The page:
You are now sixty years old, and you just realized you spent the last forty years of your life working in a career you do not love.
Every student’s nightmare…
Choosing the right major can feel like a daunting decision.
That’s why I went out on the Internet, asked as many people and professionals as I can about choosing the right major, and came up with a list of the top eight best DOs for you to find the career of your dreams.
Now attack that career pathing with all you got!
Ask Yourself the Three Vital Questions
You better be ready, because you need to do lots of self-reflection and analysis in the process.
Matt Warzel, President of MJW Careers LLC, advises you, students, to internalize.
Internalize what your passions are, and what transferable skills are within your hand.
Determine what type of instruction you may need to grow best, what opportunities in school are there to upskill and offer more worth to future employers, etc.
To put that more into practice, you must follow what Alison Hamar from Transizion.com’s Leadership Team suggests: There are three essential questions you need to start with.
- What do I enjoy doing or am naturally passionate about?
- What will people pay me for?
- What are my natural talents?
Once you ask these three questions, you can identify important components of your major identification.
If you find something that fits into all three categories, chances are you have found a potential major/career!
Want to narrow things down even more?
If you want to narrow down your questions even more, bring them down to your day-to-day tasks.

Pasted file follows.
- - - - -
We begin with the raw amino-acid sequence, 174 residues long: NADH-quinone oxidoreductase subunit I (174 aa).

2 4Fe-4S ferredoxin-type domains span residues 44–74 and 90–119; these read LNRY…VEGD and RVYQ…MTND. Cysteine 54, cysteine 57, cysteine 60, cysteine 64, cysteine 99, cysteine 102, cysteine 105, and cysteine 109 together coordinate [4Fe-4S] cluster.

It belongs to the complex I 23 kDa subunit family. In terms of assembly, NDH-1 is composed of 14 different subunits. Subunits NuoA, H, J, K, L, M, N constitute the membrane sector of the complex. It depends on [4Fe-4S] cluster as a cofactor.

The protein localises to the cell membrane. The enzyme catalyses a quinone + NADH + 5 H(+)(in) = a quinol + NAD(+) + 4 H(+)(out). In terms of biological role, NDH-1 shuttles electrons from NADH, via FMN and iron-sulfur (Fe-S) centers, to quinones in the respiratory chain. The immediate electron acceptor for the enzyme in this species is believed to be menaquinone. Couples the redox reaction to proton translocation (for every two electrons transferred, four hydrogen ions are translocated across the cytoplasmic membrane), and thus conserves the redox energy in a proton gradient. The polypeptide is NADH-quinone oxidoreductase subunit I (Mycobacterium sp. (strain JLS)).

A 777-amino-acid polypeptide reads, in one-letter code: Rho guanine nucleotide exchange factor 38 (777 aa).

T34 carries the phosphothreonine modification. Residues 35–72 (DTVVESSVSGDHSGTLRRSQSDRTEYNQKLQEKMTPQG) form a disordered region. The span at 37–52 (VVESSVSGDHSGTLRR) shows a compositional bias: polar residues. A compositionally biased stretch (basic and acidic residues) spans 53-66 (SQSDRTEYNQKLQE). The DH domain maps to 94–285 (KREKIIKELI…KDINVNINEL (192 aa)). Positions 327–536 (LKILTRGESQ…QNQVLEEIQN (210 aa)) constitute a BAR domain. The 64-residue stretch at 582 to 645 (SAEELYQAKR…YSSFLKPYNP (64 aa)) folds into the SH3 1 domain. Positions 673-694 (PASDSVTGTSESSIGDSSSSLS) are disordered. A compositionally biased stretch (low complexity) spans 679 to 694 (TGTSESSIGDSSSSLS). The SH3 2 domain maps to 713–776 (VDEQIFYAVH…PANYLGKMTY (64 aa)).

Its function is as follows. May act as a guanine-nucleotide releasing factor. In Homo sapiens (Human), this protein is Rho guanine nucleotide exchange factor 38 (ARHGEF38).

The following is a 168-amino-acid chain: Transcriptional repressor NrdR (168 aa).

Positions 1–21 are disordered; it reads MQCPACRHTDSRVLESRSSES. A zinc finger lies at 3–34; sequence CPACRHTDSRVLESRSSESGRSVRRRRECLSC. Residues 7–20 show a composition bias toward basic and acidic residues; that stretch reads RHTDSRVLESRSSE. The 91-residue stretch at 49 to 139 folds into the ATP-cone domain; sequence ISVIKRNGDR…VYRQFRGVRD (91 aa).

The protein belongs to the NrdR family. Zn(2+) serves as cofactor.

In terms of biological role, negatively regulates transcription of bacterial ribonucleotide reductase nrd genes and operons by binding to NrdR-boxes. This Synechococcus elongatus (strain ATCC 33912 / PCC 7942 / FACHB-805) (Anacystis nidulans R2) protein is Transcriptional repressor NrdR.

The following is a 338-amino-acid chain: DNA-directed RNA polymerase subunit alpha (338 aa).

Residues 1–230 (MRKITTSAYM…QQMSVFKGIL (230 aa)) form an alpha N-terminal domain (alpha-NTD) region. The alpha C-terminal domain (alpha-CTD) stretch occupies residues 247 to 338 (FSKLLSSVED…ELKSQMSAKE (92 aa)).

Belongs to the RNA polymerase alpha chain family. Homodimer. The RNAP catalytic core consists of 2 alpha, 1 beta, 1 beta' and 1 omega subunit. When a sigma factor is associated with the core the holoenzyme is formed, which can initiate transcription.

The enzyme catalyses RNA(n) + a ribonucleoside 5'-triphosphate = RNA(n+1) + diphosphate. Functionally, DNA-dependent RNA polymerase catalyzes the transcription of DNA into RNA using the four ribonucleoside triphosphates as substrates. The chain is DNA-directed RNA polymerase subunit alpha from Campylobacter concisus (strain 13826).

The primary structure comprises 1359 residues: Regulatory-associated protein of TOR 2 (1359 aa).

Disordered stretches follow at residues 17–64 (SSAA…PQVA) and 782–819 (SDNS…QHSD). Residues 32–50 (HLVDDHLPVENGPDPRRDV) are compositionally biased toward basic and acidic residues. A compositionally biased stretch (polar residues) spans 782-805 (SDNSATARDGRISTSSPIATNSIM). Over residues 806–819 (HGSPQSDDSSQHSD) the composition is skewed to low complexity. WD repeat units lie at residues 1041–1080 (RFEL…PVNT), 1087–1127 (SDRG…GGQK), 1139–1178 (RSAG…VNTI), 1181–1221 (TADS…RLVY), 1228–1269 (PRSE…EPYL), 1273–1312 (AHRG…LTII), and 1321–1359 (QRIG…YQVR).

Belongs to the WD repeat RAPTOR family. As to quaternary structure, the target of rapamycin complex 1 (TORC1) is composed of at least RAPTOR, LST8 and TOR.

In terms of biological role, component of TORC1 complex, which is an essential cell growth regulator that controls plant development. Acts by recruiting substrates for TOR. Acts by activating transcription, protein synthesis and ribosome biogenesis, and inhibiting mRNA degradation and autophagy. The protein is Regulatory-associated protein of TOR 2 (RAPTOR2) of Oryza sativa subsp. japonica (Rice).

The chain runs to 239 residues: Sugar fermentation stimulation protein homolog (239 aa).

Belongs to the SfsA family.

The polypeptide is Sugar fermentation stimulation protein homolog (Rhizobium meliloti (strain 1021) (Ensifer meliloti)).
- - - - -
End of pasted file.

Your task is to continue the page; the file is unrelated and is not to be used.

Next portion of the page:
Some questions as such, as Founder & CEO of Mavens & Moguls Paige Arnof-Fenn says, are:
- What types of classes are my favorite?
- Which homework is fun and makes me lose track of time?
- Do I like working solo in school or in team projects?
From another perspective, Finance Expert Andrew Lokenauth from Befluentinfinance emphasizes that self-exploration is helpful to determine strengths, interests, and values.
And for that to be done, you need to do the effort YOURSELF to check in with what your heart wishes and what your mind and hands are capable of.
Envision Yourself and Your Job
More and more self-reflection, my friends.
After you do the mental check-in and assessment, you now need to think about the long game.
For that, Matt Warzel continues to suggest you have a vision of your dream job in four or five years.
What’s important to you? Time, money, culture, location, product offerings, company image, values, progressive versus traditional setting, remote versus on-location, passionate project opportunities, etc.
A good rule of thumb for the student is to reverse engineer your career path from your ideal job and then start to build the blocks of the path that will guide you into that profession.
Things the way they are…
In fact, Jon Hill, CEO and Chairman of The Energists tells you things exactly as they are: